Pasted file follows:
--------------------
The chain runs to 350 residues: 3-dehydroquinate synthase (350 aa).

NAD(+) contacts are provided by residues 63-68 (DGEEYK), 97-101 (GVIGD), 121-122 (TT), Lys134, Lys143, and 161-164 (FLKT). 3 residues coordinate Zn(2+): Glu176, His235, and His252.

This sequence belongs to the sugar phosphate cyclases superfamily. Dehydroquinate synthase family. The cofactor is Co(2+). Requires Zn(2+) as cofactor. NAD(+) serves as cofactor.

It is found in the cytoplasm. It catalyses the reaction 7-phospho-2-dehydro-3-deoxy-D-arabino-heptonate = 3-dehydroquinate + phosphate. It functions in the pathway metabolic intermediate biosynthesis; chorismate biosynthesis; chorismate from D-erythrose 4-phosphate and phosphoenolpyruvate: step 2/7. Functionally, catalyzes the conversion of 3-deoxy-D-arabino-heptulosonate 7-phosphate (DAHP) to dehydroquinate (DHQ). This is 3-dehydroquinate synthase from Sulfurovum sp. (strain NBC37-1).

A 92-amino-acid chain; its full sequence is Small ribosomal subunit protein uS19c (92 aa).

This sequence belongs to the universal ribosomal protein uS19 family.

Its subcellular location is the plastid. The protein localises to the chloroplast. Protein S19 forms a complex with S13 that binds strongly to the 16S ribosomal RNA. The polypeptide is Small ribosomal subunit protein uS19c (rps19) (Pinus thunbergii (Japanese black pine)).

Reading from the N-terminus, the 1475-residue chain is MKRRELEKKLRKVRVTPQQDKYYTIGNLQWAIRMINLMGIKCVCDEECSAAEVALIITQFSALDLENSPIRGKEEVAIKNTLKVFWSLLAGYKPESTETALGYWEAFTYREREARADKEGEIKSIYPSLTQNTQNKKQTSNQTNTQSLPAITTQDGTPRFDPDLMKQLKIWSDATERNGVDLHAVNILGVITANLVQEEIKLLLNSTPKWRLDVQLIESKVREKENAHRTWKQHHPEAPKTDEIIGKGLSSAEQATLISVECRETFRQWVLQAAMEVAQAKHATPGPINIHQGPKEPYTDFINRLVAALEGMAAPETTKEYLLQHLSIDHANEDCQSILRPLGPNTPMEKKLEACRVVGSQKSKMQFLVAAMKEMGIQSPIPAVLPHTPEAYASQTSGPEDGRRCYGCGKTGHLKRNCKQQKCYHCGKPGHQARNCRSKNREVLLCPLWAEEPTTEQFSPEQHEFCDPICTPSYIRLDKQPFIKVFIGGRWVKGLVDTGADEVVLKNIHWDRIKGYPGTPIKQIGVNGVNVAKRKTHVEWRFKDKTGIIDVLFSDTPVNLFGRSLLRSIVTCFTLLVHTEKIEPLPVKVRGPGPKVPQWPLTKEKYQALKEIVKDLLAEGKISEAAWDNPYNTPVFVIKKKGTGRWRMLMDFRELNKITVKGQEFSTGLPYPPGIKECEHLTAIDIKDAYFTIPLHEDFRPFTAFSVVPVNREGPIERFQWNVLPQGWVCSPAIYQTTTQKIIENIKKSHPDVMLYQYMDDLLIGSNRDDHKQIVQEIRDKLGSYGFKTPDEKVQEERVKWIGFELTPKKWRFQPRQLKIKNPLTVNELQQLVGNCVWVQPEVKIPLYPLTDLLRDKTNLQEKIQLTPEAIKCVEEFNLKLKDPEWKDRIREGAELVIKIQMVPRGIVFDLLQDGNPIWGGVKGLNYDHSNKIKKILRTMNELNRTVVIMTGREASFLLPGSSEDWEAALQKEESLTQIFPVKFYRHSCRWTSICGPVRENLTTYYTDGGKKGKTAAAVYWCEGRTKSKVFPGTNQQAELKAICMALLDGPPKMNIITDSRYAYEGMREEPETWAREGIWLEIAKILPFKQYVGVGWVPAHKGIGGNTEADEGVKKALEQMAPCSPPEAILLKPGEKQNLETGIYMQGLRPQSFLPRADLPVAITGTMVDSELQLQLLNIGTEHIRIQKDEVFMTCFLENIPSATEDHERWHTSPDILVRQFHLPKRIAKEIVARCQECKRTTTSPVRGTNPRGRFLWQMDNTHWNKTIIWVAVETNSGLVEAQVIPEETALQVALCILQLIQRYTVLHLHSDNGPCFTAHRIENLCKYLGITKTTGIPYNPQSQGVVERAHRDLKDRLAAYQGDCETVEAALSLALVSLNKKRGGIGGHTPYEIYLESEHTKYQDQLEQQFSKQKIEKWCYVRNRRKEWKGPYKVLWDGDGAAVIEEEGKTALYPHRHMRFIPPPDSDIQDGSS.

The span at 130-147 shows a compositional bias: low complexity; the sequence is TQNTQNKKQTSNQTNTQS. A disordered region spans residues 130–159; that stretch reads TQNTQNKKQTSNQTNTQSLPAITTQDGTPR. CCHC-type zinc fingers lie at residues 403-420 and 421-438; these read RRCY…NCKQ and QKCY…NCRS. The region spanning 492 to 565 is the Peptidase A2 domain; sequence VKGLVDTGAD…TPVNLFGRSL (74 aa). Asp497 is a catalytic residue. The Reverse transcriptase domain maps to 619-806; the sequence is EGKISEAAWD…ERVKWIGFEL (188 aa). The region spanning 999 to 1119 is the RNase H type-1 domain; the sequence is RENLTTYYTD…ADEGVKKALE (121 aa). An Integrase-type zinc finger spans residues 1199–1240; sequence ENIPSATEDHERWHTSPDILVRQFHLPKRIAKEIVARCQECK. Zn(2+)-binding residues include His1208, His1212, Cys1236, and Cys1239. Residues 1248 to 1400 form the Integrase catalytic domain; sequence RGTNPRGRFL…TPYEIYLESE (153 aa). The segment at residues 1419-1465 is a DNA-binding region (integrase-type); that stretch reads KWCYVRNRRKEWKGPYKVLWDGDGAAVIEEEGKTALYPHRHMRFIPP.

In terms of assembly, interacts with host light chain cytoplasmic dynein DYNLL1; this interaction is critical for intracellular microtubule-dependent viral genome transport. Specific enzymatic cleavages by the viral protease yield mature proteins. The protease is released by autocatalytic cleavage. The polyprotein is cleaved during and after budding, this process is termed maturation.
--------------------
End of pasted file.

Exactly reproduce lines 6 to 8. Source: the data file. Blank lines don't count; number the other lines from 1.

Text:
This sequence belongs to the universal ribosomal protein uS19 family.

Its subcellular location is the plastid. The protein localises to the chloroplast. Protein S19 forms a complex with S13 that binds strongly to the 16S ribosomal RNA. The polypeptide is Small ribosomal subunit protein uS19c (rps19) (Pinus thunbergii (Japanese black pine)).

Reading from the N-terminus, the 1475-residue chain is MKRRELEKKLRKVRVTPQQDKYYTIGNLQWAIRMINLMGIKCVCDEECSAAEVALIITQFSALDLENSPIRGKEEVAIKNTLKVFWSLLAGYKPESTETALGYWEAFTYREREARADKEGEIKSIYPSLTQNTQNKKQTSNQTNTQSLPAITTQDGTPRFDPDLMKQLKIWSDATERNGVDLHAVNILGVITANLVQEEIKLLLNSTPKWRLDVQLIESKVREKENAHRTWKQHHPEAPKTDEIIGKGLSSAEQATLISVECRETFRQWVLQAAMEVAQAKHATPGPINIHQGPKEPYTDFINRLVAALEGMAAPETTKEYLLQHLSIDHANEDCQSILRPLGPNTPMEKKLEACRVVGSQKSKMQFLVAAMKEMGIQSPIPAVLPHTPEAYASQTSGPEDGRRCYGCGKTGHLKRNCKQQKCYHCGKPGHQARNCRSKNREVLLCPLWAEEPTTEQFSPEQHEFCDPICTPSYIRLDKQPFIKVFIGGRWVKGLVDTGADEVVLKNIHWDRIKGYPGTPIKQIGVNGVNVAKRKTHVEWRFKDKTGIIDVLFSDTPVNLFGRSLLRSIVTCFTLLVHTEKIEPLPVKVRGPGPKVPQWPLTKEKYQALKEIVKDLLAEGKISEAAWDNPYNTPVFVIKKKGTGRWRMLMDFRELNKITVKGQEFSTGLPYPPGIKECEHLTAIDIKDAYFTIPLHEDFRPFTAFSVVPVNREGPIERFQWNVLPQGWVCSPAIYQTTTQKIIENIKKSHPDVMLYQYMDDLLIGSNRDDHKQIVQEIRDKLGSYGFKTPDEKVQEERVKWIGFELTPKKWRFQPRQLKIKNPLTVNELQQLVGNCVWVQPEVKIPLYPLTDLLRDKTNLQEKIQLTPEAIKCVEEFNLKLKDPEWKDRIREGAELVIKIQMVPRGIVFDLLQDGNPIWGGVKGLNYDHSNKIKKILRTMNELNRTVVIMTGREASFLLPGSSEDWEAALQKEESLTQIFPVKFYRHSCRWTSICGPVRENLTTYYTDGGKKGKTAAAVYWCEGRTKSKVFPGTNQQAELKAICMALLDGPPKMNIITDSRYAYEGMREEPETWAREGIWLEIAKILPFKQYVGVGWVPAHKGIGGNTEADEGVKKALEQMAPCSPPEAILLKPGEKQNLETGIYMQGLRPQSFLPRADLPVAITGTMVDSELQLQLLNIGTEHIRIQKDEVFMTCFLENIPSATEDHERWHTSPDILVRQFHLPKRIAKEIVARCQECKRTTTSPVRGTNPRGRFLWQMDNTHWNKTIIWVAVETNSGLVEAQVIPEETALQVALCILQLIQRYTVLHLHSDNGPCFTAHRIENLCKYLGITKTTGIPYNPQSQGVVERAHRDLKDRLAAYQGDCETVEAALSLALVSLNKKRGGIGGHTPYEIYLESEHTKYQDQLEQQFSKQKIEKWCYVRNRRKEWKGPYKVLWDGDGAAVIEEEGKTALYPHRHMRFIPPPDSDIQDGSS.